I bought this for my garage entry door after purchasing a Schlage BE365 keypad deadbolt and FB52N dual knob/deadbolt sets at my local hardware store. I like this type of combo knob/lock with "Flex-Lock" feature for my internal entry door: you can set it (from inside) to either be locked from the outside, or unlocked. It always unlocks from the inside. (You should NEVER use it for a door with glass in it, or glass siding, that an intruder can break and reach through to open! Use "double cylinder" deadbolt locks for those applications.)
Schlage suggests this product for home offices and other rooms that need restricted access. Since I already have a first-line level of security for my garage (rolling code remote opener, emergency lock pull removed), I felt this was sufficient security without installing an additional deadbolt. The bright brass finish (code 505) matches those my HOA mandates, and Schlage claims to warranty the finish for the lifetime of the lock. Not much of a concern for me, the knob is inside my garage.
Installation into an existing locking knob application was easy, a 15-30 minute job requiring a Philips #2 screwdriver. Replacing my door frame strike with a more reinforced model took longer, as I had to enlarge the mortice; drill, chisel and hammer required, along with some skills (which I developed as I proceeded). I had a little more trouble installing this than the Schlage BE365 since the electrical cable was a bit longer than described in the instructions, so I had to spend some time arranging it inside without conflicting with the rear cover. I had a "helper" holding the outer part until I fixed the inside mounting plate on a "hands-free screw." If your door has a square cutout (not rounded corners) for the latch, Schlage does not include a square plate, but provides one free under warranty with a call to their technical support. Other than these quibbles, installation was a snap. Installation instructions are available on Schlage's web site, so you can see what is involved before you buy.
These products come with a new, latch-style strike plate with 3" screws ... one of the most important upgrades you can make to your entry door security! Many home intrusions are accomplished by "kick-in" entry, in which the door is simply kicked in and wimpy strike plates with 1" screws (a favorite of cheap builders) break the door jamb. No tools required (other than heavy boot). Several break-ins in my area in the last year are what prompted me to upgrade entry door security on my townhome. Yes, you can go buy a security strike plate, and 3" screws, at your local hardware store. If you do NOTHING ELSE, do that. But if you have mismatched keys in your home (as mine did when I bought it), why not go keyless? As pointed out by other reviewers, keyless entry means less keys to carry, not having to hand out keys to service people (keypads allow you to give them a code that you can disable later), and never getting locked out by accident (or by mischievous kids).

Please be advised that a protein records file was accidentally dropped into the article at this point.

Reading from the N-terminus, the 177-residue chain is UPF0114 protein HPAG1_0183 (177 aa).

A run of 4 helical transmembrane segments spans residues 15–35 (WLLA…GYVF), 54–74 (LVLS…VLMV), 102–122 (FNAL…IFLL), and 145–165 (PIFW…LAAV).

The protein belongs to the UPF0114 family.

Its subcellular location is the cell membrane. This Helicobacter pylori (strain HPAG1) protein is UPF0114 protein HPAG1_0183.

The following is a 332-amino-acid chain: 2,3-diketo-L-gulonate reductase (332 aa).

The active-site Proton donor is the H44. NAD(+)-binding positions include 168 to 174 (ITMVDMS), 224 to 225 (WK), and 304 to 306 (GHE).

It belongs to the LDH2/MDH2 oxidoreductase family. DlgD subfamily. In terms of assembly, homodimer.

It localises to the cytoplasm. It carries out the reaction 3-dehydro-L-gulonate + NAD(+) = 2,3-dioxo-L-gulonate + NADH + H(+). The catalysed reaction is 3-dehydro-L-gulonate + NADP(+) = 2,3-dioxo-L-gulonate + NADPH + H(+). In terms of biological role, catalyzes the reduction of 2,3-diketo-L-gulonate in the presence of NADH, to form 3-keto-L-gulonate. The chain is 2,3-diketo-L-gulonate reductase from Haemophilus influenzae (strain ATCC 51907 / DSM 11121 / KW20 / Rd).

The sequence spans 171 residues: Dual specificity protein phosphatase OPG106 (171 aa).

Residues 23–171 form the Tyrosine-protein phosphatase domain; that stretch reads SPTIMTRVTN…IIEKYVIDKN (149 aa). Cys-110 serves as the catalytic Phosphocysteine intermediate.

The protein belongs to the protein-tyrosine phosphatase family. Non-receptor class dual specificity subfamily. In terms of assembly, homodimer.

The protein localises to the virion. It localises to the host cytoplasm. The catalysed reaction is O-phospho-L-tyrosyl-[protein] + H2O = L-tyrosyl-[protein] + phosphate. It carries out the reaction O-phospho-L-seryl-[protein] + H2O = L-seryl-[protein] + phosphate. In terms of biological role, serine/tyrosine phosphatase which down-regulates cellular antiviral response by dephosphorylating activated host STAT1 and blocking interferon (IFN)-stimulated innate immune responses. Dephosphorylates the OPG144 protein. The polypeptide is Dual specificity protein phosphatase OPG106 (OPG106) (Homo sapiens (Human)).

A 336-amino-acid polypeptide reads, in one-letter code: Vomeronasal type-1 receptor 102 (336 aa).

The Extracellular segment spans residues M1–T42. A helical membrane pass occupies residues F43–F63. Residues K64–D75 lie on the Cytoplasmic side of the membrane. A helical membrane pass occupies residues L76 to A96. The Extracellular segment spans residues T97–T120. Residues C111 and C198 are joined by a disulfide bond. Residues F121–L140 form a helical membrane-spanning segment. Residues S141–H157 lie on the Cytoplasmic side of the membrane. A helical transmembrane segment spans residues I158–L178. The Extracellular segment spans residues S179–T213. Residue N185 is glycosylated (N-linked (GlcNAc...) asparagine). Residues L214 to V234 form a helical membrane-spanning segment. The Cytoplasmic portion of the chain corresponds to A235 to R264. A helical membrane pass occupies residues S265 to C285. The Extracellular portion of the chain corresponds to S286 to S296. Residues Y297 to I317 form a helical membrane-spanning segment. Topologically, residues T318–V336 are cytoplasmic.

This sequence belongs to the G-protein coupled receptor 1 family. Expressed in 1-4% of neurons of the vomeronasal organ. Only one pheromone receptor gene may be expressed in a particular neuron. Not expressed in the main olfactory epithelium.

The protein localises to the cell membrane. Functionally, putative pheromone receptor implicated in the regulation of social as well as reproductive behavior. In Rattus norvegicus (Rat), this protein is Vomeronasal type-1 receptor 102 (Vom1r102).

Some reviews have complained that you can't make these locks secure against "key bumping." Lock bumping has been demonstrated by a child, but with a well-prepared bump key and a pre-arranged lock. Not so easy for your average, opportunist burglar who's looking for quick, easy forced entry that doesn't attract attention. But I think you CAN make this bump-free -- just take the lock before installation to your locksmith and have the key bypass method disabled (instead of rekeying all locks to the same key). Voila -- you're bump-proof. But you also can't open the lock without the code. If the battery goes dead, you're out of luck. I haven't had this installed long enough to attest to battery life, but the product is supposed to flash the "Schlage" button in red, then green if the battery is low, or flash red repeatedly if the battery needs immediate replacement.
Best to leave a conventional keyed lock elsewhere on your home -- make THAT lock a high-security, more difficult to pick or bump model, like those from Schlage (Primus) or Medeco (M3). After reading the original "lock bumping" white papers by Barry Wels and Marc Tobias, I'm not as concerned about bumping, as it is more difficult than many Internet (and marketing) fearmongers proclaim. In the case of the garage door entry, I've got a rolling code remote opener, and (important security tip here) I removed the manual unlocking latch pull cord (these can be grabbed and pulled from the outside after breaking a window in the door). (In case of power outage, I can just use a coat hangar to unlatch the garage door.)
I've installed two of these Schlage keypad products in my home, and my girlfriend loves them. She was able to key in her own private code into each lock set, easier to remember for her. An added convenience for me is that you can change the PROGRAMMING code for these, so that mine are programmed with the same code of my own choosing. If you forget all of this for some reason, the lock can be reset to the factory codes if you have access to the internal lock (don't throw out those installation sheets, and keep them secure, e.g. in a locked firebox). In all, this is a really convenient product to secure an "interior" door or garage entry door, without having to fuss with a key.
(3 customers reviews)
Customers Rating=4.5 / 5.0
More Detail For Schlage FE595VPLY505PLY Plymouth Keypad Knob Doorlock Bright Brass
- Flexible locking feature allows you to switch between locked and unlocked
- Easy to install; one tool installation
- Comes with 9 volt battery, 6 digit programming code, and two 4 digit user codes pre-set at the factory
- Keypad illuminates so you can see it at night
- Codes easily added or deleted right at the keypad using the lock's unique 6 digit programming code